Lumbar Sympathetic Nerve Block (including Celiac Plexus Block and Ganglion Impar Block)
Your body has special nerves known as sympathetic nerves in your back which ,control blood supply and sweating to your legs and feet . These nerves can be anesthetized to change the blood flow to a limb and to decrease the pain which is mediated by these sympathetic nerves:
The Lumbar Sympathetic Nerve Block is a procedure used to block or decrease pain in the lower extremities caused by injury or disease of the sympathetic nervous system. The lumbar sympathetic nerves are located on either side of the lumbar spine (lower back).
After an injury or illness, the sympathetic nervous system may not function properly, causing pain. Some of the more common conditions include Complex Regional Pain Syndrome (CRPS) also known as Reflex Sympathetic Dystrophy, Sympathetic Maintained Pain and Herpes Zoster (shingles) involving the lower part of the body.
If the block relieves your pain, the doctor will then perform a series of blocks at a another time, in an attempt to break the pain cycle and provide long lasting pain relief. The number of blocks you will need depends on how long the pain relief lasted between injections. Usually you will get more and longer pain relief after each injection. If the series of blocks do not relieve your pain, a radiofrequency lesion may be done, or consideration of stimulator implant may be necessary.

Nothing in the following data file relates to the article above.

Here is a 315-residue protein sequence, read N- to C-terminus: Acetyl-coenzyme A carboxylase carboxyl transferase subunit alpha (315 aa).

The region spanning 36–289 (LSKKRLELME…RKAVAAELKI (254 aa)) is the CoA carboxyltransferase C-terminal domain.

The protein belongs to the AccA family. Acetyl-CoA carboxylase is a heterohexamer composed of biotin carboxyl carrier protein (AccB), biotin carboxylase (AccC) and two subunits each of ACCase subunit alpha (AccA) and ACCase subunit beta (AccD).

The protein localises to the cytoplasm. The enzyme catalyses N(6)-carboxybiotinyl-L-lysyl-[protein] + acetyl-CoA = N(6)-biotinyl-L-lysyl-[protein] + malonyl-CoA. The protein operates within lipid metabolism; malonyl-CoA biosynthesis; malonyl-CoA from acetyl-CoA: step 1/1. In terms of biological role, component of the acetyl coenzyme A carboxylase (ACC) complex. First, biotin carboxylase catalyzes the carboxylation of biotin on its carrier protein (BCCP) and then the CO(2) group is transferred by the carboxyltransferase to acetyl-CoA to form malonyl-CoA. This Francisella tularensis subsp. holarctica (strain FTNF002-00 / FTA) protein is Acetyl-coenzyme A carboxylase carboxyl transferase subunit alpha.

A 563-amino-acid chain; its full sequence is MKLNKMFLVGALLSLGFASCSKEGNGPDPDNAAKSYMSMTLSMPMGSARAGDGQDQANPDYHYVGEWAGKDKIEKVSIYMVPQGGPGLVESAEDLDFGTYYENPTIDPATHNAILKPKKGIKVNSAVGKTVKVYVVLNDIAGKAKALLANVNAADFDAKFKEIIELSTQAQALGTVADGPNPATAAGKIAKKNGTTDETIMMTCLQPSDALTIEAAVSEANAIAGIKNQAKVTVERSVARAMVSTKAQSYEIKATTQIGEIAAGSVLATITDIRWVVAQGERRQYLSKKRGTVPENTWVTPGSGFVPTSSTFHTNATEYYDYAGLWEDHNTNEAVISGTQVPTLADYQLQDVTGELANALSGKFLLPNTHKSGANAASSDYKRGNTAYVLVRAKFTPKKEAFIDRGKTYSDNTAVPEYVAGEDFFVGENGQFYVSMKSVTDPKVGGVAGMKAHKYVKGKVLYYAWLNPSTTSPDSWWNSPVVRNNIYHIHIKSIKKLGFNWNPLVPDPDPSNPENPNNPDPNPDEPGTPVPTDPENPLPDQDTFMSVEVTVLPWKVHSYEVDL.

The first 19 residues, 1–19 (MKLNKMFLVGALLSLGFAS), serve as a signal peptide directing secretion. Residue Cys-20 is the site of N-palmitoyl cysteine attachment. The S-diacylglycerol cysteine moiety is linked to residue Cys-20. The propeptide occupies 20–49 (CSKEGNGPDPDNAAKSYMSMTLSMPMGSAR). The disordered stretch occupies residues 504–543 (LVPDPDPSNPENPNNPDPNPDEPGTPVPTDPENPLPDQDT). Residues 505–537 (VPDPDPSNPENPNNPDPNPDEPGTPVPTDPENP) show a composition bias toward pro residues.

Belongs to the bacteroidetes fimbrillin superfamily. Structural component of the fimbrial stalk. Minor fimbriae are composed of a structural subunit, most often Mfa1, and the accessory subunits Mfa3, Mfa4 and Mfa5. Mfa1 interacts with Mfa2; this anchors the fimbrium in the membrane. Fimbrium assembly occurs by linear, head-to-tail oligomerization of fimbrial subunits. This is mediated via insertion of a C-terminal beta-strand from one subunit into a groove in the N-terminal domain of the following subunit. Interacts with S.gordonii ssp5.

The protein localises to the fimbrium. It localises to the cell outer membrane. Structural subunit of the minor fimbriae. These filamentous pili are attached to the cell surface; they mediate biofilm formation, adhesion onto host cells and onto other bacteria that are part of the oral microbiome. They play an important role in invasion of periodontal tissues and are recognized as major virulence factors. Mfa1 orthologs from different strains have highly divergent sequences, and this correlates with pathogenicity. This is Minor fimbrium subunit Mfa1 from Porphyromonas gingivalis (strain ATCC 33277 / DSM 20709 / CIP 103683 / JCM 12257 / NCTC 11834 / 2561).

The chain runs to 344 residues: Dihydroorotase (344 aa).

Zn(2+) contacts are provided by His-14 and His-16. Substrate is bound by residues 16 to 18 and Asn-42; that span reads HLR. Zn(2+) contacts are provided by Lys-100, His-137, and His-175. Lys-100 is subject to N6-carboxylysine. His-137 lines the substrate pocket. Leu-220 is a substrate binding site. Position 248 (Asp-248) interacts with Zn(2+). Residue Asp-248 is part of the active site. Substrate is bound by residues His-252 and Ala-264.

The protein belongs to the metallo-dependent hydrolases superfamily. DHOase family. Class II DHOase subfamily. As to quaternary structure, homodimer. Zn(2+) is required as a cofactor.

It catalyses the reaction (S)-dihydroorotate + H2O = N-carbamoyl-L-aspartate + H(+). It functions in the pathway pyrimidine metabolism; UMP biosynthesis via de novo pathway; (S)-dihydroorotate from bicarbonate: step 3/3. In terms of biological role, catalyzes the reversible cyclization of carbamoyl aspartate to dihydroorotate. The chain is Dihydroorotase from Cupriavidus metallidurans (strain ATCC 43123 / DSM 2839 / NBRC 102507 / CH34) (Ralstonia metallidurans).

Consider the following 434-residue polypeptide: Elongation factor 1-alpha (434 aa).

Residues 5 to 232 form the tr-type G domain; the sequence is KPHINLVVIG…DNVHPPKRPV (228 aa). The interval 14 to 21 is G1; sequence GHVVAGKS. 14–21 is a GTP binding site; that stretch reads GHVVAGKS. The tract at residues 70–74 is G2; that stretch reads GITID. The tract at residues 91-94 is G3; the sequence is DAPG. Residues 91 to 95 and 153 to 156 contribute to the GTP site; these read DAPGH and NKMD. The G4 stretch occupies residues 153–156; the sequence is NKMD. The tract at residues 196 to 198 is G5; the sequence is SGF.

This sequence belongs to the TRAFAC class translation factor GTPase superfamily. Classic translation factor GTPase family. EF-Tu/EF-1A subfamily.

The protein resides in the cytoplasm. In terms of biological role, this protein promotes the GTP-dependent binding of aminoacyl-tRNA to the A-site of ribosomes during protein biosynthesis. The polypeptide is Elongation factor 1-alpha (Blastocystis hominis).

The Lumbar Sympathetic Block is an outpatient procedure, usually done in the Operating Room or a Special Procedure Room. For your safety and comfort, you will be connected to monitoring equipment (EKG monitor, blood pressure cuff, and a blood-oxygen monitoring device), and positioned on your stomach. The doctor or nurse may start an intravenous line and give some medicine to help you relax. Your back is cleansed with an antiseptic soap after which the doctor injects numbing medicine deep into your skin and tissue. This will cause a burning sensation for a few seconds. After the numbing medicine takes effect, the doctor will insert a another needle and, with the assistance of a special X-ray machine called a fluoroscope, inject a radiopaque dye (contrast solution) to ensure the needle is in proper position. With the needle in position, a small mixture of numbing medicine (anesthetic) and anti-inflammatory medicine (steroid) is injected.
After the procedure, we ask that you remain at the Clinic until the doctor feels you are ready to leave.
It is not necessary for you to go to sleep for this procedure; however, you will receive enough medication to keep you comfortable.
Normally, a lumbar sympathetic block procedure takes no more than 10 or 15 minutes.
The risks, although infrequent, include: